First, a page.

When Being in Debt is Better
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I’m restless today. Irritable. Unmotivated and uninspired. I’m impatient and I’m tired of being in debt.
I hate when I get in funks like this but it happens every so often. Sometimes when I’m focusing on a goal, I obsess about it. The more I focus on reaching the goal, the longer it seems to take to get there. When I go through these phases, I make a conscious effort to shift my mindset back to one of gratitude instead of wanting and self-pity.
For the past ten months, I have been relentless about paying off my credit card debt. It’s almost gone…all $8,000. It’s been a rollercoaster ride. I feel the highs of making those $800 payments and then the lows of being set back by unexpected life expenses.
There is nothing pretty about paying off debt. There’s no easy way to do it, no quick way to fix it. It tries you emotionally. It tests your dedication and your persistence. It’s hard and it’s gritty and some never succeed.
How I got here
Paying off my credit card debt to this point has been an especially emotional journey because of how I accumulated the debt in the first place.
Fourteen months ago, I was an alcoholic that had nothing to offer the world or anybody in it. I was jobless, penniless, and would’ve been homeless if it weren’t for a couple people looking out for me. At the end of my drinking, I couldn’t even get out of bed without a blood alcohol level of about .2%.
Yes, I was in debt…even worse than I am now.
But I was also out of hope. I couldn’t find very many things to be thankful for in my life and I was running out of places to turn. I didn’t know what the future looked like for me. Most of the time I didn’t even know what the next day looked like. I didn’t know what I wanted, who I was or what I stood for.
Yes, I was in debt.
But, even worse, I was morally bankrupt
I had surpassed being in debt in my personal life. I was bankrupt, at the point of no return. Hitting the reset button and starting over was my only option.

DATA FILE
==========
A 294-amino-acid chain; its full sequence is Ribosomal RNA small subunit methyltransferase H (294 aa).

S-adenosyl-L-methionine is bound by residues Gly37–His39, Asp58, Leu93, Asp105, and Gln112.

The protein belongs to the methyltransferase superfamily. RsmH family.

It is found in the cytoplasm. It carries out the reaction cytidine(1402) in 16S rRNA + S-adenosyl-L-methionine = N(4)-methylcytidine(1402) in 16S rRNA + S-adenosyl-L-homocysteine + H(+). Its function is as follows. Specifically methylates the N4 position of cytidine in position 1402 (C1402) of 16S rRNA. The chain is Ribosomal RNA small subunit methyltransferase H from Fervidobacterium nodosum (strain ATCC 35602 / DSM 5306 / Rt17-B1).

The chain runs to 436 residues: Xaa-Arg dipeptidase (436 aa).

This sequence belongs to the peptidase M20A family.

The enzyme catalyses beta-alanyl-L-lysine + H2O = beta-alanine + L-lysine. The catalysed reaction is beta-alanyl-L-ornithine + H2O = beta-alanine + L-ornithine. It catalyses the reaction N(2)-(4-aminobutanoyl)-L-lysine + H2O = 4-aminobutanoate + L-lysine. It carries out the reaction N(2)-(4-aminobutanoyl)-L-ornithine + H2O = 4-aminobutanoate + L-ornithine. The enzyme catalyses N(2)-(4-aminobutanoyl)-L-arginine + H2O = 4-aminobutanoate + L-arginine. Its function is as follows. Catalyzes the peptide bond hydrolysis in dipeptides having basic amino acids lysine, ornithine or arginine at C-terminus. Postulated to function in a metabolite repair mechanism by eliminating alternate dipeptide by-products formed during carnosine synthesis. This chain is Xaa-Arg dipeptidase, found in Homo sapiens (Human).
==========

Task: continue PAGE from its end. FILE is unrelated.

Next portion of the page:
As I continued down the rabbithole of addiction, I turned into somebody that I had never thought I would be. I broke the law, putting myself and others in danger. I was a burden to society.
There wasn’t anybody in my life that I hadn’t pushed away. I treated them poorly, manipulating, using and taking advantage of them. I said things to people that I would never say sober, things I could never imagine saying and doing now.
When I was asked what my goals or ambitions were, I didn’t know what to say. My addiction got me to a place where I had no hopes or desires other than to wake up and get wasted.
I hated myself and what I had become. There was a good person inside of me, but that person was drowning in booze. The only logical next step in my life was the one that I didn’t want to take. I had to get sober.
I finally filed moral bankruptcy in April 2016
It took an act of force to get me into treatment. I had violated my probation and the only way I could get myself out of jail was to agree to be on an alcohol monitor. The criminal justice system gave me an ultimatum: stay on the monitor or go to treatment.
I chose treatment. I didn’t want to live the way I had been living anymore. So I chose treatment.
I went to treatment for 25 days, worked hard, graduated and went home. I got my drivers license back, did my community service, went to AA six days a week and didn’t worry about getting a job right away.
Yes, I was in debt.
But my debt wasn’t my first priority. My recovery was my first priority because I knew that if I didn’t focus on myself and getting better, I would relapse and go back to being the person I was. The morally bankrupt person. That was not what I wanted.
Why I’m grateful for my debt
In those two months between getting out of treatment and me going back to work, I all but maxed out my credit cards trying to pay my fines and fees related to my DWI, stay caught up on my bills and stay healthy. I topped out my credit card debt at $8,000. But I also saved my own life. I was sober.
Today I am feeling restless because I am getting close to the end of that $8,000 in credit card debt and I just want it to be gone. Once my credit card debt is gone I can focus on other financial goals. But maybe it’s not such a bad thing to still have $1400 in credit card until the beginning of next month when I pay it off.
Because while I’m still in debt today, I’m also a good person that has something to offer to others and to the world. My dog isn’t scared of me anymore and my niece and nephews know who I am.
I have people that turn to me for advice and others that depend on me to be there when they need a friend. I’m reliable.
My family and friends don’t have to lay awake at night anymore, scared about getting a phone call hearing that I’m dead. I have a bright future and I’m going to be a millionaire someday.
Today is not that day. Yes, I’m still in debt.
But I’m not morally bankrupt. I’ll take that over being debt free any day.